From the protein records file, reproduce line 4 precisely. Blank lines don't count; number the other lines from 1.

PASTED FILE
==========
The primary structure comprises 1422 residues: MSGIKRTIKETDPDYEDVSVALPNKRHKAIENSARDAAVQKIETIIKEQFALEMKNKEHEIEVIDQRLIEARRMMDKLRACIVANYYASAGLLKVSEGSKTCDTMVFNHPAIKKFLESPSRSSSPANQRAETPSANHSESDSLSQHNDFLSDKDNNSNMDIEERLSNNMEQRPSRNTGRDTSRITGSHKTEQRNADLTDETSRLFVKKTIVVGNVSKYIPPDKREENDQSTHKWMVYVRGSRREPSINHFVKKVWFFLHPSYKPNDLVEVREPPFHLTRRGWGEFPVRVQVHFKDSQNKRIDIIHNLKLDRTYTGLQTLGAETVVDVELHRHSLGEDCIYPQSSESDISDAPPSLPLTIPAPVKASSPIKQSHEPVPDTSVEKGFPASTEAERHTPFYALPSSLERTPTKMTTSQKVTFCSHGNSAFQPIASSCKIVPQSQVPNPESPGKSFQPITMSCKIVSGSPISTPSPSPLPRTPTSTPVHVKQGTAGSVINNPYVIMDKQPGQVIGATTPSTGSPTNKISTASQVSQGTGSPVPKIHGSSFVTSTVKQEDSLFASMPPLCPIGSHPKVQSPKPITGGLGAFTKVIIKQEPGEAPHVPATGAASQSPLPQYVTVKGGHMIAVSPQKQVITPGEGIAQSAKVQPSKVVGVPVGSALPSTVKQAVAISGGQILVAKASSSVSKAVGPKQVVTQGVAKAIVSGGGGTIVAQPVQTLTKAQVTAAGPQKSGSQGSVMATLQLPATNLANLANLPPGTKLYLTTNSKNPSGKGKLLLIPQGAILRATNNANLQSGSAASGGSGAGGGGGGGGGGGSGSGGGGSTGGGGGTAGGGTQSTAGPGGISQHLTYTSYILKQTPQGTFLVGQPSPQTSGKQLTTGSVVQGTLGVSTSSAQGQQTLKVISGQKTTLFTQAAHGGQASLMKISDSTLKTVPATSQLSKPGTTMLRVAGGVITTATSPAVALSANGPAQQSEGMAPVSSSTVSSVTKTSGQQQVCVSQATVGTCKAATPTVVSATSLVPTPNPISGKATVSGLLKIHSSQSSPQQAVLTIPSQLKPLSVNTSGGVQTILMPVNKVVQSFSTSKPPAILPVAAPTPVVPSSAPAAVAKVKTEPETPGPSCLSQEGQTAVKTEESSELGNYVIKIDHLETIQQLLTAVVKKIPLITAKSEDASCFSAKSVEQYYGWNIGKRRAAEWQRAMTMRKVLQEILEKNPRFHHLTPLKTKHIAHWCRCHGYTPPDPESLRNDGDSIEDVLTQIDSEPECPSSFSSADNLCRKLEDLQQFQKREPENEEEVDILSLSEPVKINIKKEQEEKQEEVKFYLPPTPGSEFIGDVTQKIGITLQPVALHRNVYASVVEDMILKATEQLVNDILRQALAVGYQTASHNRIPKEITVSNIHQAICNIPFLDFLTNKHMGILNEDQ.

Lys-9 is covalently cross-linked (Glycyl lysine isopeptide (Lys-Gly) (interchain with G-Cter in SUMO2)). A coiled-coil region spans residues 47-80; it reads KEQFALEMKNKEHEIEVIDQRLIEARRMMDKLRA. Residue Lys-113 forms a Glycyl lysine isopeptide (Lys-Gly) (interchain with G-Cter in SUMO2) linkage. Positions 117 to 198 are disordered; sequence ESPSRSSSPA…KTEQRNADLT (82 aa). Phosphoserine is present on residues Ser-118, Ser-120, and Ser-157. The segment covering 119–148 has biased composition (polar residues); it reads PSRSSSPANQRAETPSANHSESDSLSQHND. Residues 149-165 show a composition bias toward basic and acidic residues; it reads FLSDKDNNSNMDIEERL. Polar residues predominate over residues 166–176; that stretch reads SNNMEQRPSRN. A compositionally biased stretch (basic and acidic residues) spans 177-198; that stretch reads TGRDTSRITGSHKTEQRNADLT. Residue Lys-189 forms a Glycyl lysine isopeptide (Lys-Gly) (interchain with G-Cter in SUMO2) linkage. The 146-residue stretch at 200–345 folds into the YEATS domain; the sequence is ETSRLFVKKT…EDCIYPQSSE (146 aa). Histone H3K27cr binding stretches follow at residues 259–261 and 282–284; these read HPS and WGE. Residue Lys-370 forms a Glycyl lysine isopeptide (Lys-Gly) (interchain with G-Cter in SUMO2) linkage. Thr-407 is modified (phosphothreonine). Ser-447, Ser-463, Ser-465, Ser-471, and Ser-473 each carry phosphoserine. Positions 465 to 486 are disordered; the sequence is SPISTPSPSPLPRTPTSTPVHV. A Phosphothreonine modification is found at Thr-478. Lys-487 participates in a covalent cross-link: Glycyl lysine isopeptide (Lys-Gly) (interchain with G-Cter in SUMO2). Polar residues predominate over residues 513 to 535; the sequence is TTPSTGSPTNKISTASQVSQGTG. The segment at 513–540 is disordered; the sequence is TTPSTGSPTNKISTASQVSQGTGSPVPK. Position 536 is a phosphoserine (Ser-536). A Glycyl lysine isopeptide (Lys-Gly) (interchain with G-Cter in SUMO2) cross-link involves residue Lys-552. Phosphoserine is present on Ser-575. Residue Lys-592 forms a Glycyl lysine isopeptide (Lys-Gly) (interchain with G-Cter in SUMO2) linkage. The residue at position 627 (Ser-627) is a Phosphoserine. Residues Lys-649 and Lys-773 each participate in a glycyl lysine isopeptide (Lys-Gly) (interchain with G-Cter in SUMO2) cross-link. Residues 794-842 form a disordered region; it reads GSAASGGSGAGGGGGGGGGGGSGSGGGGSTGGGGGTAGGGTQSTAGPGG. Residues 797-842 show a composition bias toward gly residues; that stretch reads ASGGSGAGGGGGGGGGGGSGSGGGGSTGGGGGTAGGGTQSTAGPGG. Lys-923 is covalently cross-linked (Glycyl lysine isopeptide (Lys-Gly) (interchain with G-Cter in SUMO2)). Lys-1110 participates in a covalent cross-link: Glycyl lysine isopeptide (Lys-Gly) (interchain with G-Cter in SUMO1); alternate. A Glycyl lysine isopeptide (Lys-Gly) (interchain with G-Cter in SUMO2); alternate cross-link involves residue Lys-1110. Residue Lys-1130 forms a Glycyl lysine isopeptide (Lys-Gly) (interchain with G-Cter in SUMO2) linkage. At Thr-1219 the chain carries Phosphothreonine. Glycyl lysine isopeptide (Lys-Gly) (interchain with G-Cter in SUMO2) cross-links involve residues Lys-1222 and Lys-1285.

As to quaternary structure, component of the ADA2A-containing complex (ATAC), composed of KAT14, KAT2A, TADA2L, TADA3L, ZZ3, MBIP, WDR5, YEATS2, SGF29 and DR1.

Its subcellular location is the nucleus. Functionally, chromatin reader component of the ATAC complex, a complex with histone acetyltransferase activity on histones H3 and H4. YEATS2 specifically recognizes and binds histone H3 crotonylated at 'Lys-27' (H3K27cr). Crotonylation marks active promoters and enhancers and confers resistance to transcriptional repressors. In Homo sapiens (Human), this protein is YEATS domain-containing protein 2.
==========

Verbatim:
Its subcellular location is the nucleus. Functionally, chromatin reader component of the ATAC complex, a complex with histone acetyltransferase activity on histones H3 and H4. YEATS2 specifically recognizes and binds histone H3 crotonylated at 'Lys-27' (H3K27cr). Crotonylation marks active promoters and enhancers and confers resistance to transcriptional repressors. In Homo sapiens (Human), this protein is YEATS domain-containing protein 2.